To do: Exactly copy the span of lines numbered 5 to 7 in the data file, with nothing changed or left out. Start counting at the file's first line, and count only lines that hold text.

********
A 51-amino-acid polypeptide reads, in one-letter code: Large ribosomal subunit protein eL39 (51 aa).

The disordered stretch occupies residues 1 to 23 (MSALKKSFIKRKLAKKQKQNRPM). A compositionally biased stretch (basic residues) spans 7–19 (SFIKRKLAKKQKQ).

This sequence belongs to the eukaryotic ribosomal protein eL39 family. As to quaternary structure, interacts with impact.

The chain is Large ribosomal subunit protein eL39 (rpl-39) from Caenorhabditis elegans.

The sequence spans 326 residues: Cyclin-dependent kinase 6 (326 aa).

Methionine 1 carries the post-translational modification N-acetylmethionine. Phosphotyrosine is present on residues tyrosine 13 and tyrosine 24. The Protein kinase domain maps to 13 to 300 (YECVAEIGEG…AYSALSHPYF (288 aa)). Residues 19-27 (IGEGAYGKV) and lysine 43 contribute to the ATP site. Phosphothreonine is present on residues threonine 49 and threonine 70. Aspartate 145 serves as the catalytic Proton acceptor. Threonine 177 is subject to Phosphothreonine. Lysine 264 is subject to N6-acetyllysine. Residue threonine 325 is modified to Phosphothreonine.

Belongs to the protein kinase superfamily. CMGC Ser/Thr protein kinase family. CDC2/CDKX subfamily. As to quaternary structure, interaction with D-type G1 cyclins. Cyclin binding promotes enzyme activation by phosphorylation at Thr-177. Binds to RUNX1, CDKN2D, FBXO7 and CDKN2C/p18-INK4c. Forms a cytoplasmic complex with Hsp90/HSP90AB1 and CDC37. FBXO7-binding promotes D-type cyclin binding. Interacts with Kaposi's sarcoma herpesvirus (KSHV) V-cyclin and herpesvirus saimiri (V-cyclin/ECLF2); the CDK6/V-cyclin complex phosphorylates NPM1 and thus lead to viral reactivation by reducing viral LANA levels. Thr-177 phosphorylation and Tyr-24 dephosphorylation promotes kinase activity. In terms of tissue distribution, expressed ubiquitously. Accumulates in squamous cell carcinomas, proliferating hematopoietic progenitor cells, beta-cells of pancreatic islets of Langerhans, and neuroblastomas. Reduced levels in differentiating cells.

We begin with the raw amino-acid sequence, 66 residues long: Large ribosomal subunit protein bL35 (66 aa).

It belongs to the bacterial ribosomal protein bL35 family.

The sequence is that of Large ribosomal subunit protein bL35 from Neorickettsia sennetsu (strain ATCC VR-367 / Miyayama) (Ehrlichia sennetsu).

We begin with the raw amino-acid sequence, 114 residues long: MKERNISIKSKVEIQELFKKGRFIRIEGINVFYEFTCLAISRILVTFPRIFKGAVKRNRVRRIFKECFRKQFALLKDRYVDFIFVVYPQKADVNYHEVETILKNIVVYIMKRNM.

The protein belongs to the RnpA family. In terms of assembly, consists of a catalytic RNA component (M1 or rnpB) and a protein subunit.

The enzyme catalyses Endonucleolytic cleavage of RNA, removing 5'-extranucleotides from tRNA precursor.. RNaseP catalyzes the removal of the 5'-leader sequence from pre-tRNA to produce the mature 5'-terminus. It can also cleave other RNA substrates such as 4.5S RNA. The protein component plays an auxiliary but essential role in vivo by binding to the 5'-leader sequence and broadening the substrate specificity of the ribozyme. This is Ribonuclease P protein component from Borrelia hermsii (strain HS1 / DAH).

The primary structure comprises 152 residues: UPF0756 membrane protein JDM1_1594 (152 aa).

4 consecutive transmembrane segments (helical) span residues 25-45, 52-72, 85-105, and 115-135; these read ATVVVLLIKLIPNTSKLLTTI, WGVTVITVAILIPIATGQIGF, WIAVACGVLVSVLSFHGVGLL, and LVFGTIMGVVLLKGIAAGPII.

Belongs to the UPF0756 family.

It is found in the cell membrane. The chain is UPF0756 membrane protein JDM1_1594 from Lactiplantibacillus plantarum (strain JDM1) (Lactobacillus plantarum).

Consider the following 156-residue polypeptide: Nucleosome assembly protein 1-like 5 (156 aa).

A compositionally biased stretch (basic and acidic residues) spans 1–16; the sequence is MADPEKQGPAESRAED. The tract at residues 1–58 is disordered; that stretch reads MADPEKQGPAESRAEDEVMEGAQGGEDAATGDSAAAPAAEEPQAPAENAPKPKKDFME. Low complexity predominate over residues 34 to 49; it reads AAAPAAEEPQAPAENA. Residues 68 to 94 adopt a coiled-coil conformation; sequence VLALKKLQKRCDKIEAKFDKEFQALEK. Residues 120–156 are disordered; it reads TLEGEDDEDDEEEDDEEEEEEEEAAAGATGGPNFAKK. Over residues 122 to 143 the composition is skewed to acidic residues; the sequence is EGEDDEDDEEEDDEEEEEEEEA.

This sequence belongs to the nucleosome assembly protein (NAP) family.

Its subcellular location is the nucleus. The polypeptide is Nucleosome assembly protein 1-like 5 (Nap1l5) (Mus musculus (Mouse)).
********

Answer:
The sequence spans 326 residues: Cyclin-dependent kinase 6 (326 aa).

Methionine 1 carries the post-translational modification N-acetylmethionine. Phosphotyrosine is present on residues tyrosine 13 and tyrosine 24. The Protein kinase domain maps to 13 to 300 (YECVAEIGEG…AYSALSHPYF (288 aa)). Residues 19-27 (IGEGAYGKV) and lysine 43 contribute to the ATP site. Phosphothreonine is present on residues threonine 49 and threonine 70. Aspartate 145 serves as the catalytic Proton acceptor. Threonine 177 is subject to Phosphothreonine. Lysine 264 is subject to N6-acetyllysine. Residue threonine 325 is modified to Phosphothreonine.

Belongs to the protein kinase superfamily. CMGC Ser/Thr protein kinase family. CDC2/CDKX subfamily. As to quaternary structure, interaction with D-type G1 cyclins. Cyclin binding promotes enzyme activation by phosphorylation at Thr-177. Binds to RUNX1, CDKN2D, FBXO7 and CDKN2C/p18-INK4c. Forms a cytoplasmic complex with Hsp90/HSP90AB1 and CDC37. FBXO7-binding promotes D-type cyclin binding. Interacts with Kaposi's sarcoma herpesvirus (KSHV) V-cyclin and herpesvirus saimiri (V-cyclin/ECLF2); the CDK6/V-cyclin complex phosphorylates NPM1 and thus lead to viral reactivation by reducing viral LANA levels. Thr-177 phosphorylation and Tyr-24 dephosphorylation promotes kinase activity. In terms of tissue distribution, expressed ubiquitously. Accumulates in squamous cell carcinomas, proliferating hematopoietic progenitor cells, beta-cells of pancreatic islets of Langerhans, and neuroblastomas. Reduced levels in differentiating cells.